A PROACTIVE student who undertook ground-breaking research during her summer holiday has been named as the Scottish Association of Marine Science UHI Student of the Year.
20 year-old Ruth Paterson from Colintraive on the Kyles of Bute is going into her final year of a BSc degree in marine science at the Oban-based institute, which is part of the University of the Highlands and Islands. She was nominated for the award by her tutors who were impressed with her motivation and exemplary academic work.
Ruth took the initiative to secure a grant from the British Phycological Society to carry out a two month project into a species of algae that can make shellfish poisonous to humans. Alexandrium tamarense, a single-celled marine alga that drifts with the currents, can accumulate in shellfish flesh, but only some strains are toxic. Ruth set out to determine whether toxic and non-toxic strains are capable of consuming tiny algal cells as toxin-producing strains may gain competitive advantages from this in the environment. The work could help to prevent illness and the loss of shellfish farmers’ crops.
Ruth conducted the research during her summer break in 2011 and was so successful that her initial findings have been included in international marine conferences and publications.She has also received more British Phycological Society funding to continue the project this summer, with her latest results due in October.
Dr Keith Davidson, head of the department microbial and molecular biology at SAMS UHI and Ruth’s research supervisor, said: “Ruth demonstrated excellent working with minimal supervision in the laboratory. The work proved to be challenging, but she displayed excellent scientific credentials. The quality of her work is evident from the further funding she’s received.
“Ruth has also presented her work at a range of scientific meetings at a considerably higher level than one would expect from an undergraduate. Such presentations are potentially daunting, but Ruth carried them off excellently.”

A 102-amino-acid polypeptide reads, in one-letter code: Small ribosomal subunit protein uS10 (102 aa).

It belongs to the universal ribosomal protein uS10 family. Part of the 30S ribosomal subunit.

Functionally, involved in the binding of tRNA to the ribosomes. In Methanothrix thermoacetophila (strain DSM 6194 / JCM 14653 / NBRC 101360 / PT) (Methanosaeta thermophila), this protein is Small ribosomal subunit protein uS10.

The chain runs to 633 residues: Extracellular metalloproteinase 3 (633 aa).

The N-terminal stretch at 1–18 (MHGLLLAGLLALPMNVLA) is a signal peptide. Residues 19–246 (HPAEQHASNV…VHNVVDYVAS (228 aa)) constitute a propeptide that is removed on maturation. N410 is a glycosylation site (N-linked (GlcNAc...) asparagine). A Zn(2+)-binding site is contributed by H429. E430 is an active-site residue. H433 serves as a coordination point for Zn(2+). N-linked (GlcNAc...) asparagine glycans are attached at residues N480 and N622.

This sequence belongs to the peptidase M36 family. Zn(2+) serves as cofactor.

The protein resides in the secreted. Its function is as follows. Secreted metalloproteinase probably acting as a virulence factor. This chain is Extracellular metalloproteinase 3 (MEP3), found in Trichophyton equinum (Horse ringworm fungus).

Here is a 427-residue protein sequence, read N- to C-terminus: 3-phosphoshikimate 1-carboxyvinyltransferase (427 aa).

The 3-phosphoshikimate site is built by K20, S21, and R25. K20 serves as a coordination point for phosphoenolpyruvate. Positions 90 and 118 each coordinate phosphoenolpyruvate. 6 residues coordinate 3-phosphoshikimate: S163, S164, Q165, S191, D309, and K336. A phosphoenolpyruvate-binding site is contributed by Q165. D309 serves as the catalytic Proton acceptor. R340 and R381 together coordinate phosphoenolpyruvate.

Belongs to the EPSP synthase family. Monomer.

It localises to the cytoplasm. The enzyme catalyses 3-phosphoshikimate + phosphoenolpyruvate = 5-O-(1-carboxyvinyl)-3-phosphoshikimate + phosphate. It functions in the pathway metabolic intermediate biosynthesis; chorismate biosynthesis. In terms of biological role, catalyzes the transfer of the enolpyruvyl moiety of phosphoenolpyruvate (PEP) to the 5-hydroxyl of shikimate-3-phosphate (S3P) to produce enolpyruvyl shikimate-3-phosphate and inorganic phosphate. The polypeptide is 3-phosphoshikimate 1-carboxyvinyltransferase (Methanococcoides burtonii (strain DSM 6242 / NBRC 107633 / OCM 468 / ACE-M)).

Professor Laurence Mee, director of the Scottish Association of Marine Science UHI, added: “Alexandrium is becoming a massive problem for the shellfish industry. Ruth showed huge confidence and dedication by undertaking this work and this is a great success story for research-based teaching; she’s a wonderful example to others.”
Ruth said: “I’m overjoyed with the award. I continue to love my time here at the marine institute and look forward to a stellar fourth year completing my honours degree. This course is simply fantastic and applying was the best decision I ever made. The student body, lecturers and scientists provide me with the motivation to succeed and have an amazing time while doing so.
“My project showed me what it’s really like to work in a research environment by communicating with and working in close proximity to scientists – it’s totally different from the student experience. I’m so lucky to have the SAMS UHI facility on my doorstep! Attending an international research conference has definitely been one of the highlights and it showed me what hard work can bring you. It was very inspiring to be amongst many like-minded phycologists getting excited about algae.
“I’d like to thank Dr Keith Davidson for his help and advice and Mrs Christine Campbell who provided the algal cultures for this project. I’m also grateful to the BPS for their continued support and the UHI development fund which provided funding for me to attend the BPS annual meeting in October 2011.”